Let's Hear From You!
What Made You A Fan?
|may have been added to in later years when she learned more and could
subconsciously tack later comprehension onto first impressions.
That rikishi’s name was Futabayama.
Futabayama post at the Stone of Strength, Eko-in, Ryogoku, Tokyo - Mark Buckton
At the time Atsuko recalled he vanquished all against whom he fought, he met the fans, was a thorough gentleman and imprinted upon this old lady, then in her most formative of years, an understanding of sumo that rarely passes through the border controls at Japanese airports –
Each issue of SFM, We’ll ask one of you
to tell us something about you and sumo.
Think you have something readers would like to know?
Write our letters section! Enjoy.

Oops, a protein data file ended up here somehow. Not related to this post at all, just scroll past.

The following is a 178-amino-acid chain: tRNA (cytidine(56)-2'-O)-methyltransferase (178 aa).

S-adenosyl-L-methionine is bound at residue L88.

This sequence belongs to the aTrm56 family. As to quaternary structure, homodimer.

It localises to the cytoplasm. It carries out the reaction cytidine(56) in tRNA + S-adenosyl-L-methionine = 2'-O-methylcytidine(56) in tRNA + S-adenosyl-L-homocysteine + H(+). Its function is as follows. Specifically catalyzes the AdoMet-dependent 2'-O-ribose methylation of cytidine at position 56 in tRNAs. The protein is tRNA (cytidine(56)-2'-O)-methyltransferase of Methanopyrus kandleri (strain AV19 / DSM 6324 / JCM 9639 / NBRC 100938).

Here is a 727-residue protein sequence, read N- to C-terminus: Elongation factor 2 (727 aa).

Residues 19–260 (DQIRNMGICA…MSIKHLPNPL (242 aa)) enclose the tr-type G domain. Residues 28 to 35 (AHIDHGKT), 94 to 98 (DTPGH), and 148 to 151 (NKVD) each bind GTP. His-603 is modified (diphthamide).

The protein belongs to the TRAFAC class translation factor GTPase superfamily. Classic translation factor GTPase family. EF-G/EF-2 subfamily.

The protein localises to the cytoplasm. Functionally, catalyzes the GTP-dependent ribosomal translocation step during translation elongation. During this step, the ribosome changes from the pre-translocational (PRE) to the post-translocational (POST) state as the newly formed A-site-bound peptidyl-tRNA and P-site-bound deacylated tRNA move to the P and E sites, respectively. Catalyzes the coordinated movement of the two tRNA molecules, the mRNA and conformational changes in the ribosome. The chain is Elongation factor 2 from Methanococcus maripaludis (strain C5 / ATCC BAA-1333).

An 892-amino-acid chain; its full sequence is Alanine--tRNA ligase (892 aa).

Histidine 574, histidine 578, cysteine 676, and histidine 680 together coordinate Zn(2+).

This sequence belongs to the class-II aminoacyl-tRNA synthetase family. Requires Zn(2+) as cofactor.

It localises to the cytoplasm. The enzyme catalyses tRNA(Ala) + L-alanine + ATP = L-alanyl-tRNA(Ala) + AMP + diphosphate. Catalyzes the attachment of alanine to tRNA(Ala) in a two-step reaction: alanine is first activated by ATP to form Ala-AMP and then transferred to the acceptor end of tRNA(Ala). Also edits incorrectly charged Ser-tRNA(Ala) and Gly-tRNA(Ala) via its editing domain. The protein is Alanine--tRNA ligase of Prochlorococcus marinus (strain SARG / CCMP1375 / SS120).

|The name of Atsuko Shimura is far from famous.
A diminutive Japanese lady of advanced years, never married, bilingual Japanese, Chinese speaker and carrying a smattering of English, Atsuko is a living lesson in North East Asian history and then some.
Born, at a guess in the very early 1930s, in an anonymous city in what is now China*, but what was then, Atsuko proudly recalls time after time, part of Japan, as with many families from that time, Atsuko was but one of many siblings born to a Japanese engineer and his wife sent overseas to populate the then ever-expanding areas of the empire of Japan.
the tender age of 6 or 7, for two consecutive years, Atsuko’s awareness
of and passion for sumo was ignited and provided with oxygen when,
during a long-forgotten jungyo to the area – she cannot recall if these
were NSK jungyo or Ichimon / heya limited – with her family and the
Japanese community at large, she dutifully trotted off to watch the men
of strength from back in Japan do their thing and strut their rikishi
One of the names she recalls her father raving over was, in her words, a handsome young man who towered over all present (remember her age at this point), had an aura about him that may have been noticed,